INDIANAPOLIS, Ind. (March 15, 2016) – The legal system has spoken, now the NFL and Indianapolis Colts might add to D’Qwell Jackson’s concerns.
The veteran linebacker could face discipline from the league or his team after being found guilty of simple assault Monday in Washington, D.C. stemming from an altercation with a pizza delivery driver in February 2015.
The NFL had no comment Tuesday morning, but commissioner Roger Goodell could take action against Jackson – a fine or suspension – under the league’s personal conduct policy. A one-game suspension might be appropriate considering Jackson has an otherwise spotless off-the-field record.
It will be interesting to see if the Colts are proactive with Jackson, who released a statement Tuesday saying he planned to appeal:
“I was surprised and disappointed by yesterday’s verdict and we are planning to appeal. I sincerely believe justice will eventually prevail. Nevertheless, I sincerely regret that this case ever happened and has gotten to this point. I will continue to live my life in a way that confirms I am a good and honorable citizen.”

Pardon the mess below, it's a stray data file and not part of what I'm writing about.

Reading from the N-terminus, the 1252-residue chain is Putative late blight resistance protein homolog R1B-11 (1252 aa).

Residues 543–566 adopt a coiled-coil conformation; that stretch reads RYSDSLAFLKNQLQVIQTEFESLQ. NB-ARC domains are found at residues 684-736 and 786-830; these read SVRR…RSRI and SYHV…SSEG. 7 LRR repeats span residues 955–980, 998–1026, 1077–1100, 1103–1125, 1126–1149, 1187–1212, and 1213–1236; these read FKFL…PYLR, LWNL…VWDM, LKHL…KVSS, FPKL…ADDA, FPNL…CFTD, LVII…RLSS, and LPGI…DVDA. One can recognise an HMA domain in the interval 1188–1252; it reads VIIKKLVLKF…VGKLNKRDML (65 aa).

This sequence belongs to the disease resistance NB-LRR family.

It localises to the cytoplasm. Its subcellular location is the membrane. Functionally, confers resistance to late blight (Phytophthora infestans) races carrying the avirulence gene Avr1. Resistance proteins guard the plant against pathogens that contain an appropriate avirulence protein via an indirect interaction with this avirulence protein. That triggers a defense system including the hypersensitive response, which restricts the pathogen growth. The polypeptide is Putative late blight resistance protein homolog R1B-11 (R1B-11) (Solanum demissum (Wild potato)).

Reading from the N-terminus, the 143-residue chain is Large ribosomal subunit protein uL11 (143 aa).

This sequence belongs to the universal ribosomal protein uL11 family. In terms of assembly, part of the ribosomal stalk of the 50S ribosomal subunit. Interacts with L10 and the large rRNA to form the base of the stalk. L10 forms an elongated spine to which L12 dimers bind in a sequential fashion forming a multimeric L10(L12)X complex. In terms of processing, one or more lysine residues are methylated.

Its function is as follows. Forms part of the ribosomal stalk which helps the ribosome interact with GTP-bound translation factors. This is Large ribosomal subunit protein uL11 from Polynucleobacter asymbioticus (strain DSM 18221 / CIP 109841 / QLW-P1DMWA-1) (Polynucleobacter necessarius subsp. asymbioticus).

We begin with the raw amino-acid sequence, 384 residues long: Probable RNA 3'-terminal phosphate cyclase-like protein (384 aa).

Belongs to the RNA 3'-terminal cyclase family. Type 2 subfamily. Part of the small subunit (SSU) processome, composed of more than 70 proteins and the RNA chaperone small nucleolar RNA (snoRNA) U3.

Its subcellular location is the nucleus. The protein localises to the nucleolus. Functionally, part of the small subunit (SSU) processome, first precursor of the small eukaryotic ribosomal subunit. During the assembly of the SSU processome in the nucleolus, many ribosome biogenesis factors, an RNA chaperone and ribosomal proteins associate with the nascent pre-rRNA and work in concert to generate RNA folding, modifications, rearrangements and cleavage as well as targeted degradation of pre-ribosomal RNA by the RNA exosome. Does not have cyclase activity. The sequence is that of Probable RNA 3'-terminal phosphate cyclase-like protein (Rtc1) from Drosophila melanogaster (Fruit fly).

“We’re disappointed to read reports of D’Qwell Jackson’s misdemeanor verdict in Washington, D.C.,” the team said in a Monday statement. “We’ve not had an opportunity to review any of the evidence or testimony from the trial and have not made any determination as to any action we might take as a result.”
Jackson is the third year of a four-year, $22 million contract. He has led the team in tackles in each of the past two seasons, including a career-best 193 last season. He also made his first Pro Bowl appearance in 2014.
The Colts already have taken action against one of their linebackers following an off-the-field incident. They waived Jonathan Newsome last month after he was arrested for possession of marijuana.
Jackson and Newsome, though, are different situations. The assault verdict is the first stain on Jackson’s resume. Newsome had several off-the-field issues before the Colts selected him in the fifth round of the 2014 draft.
A conviction for simple assault in Washington, D.C. is punishable by a maximum of 180 days in jail. Sentencing is April 6.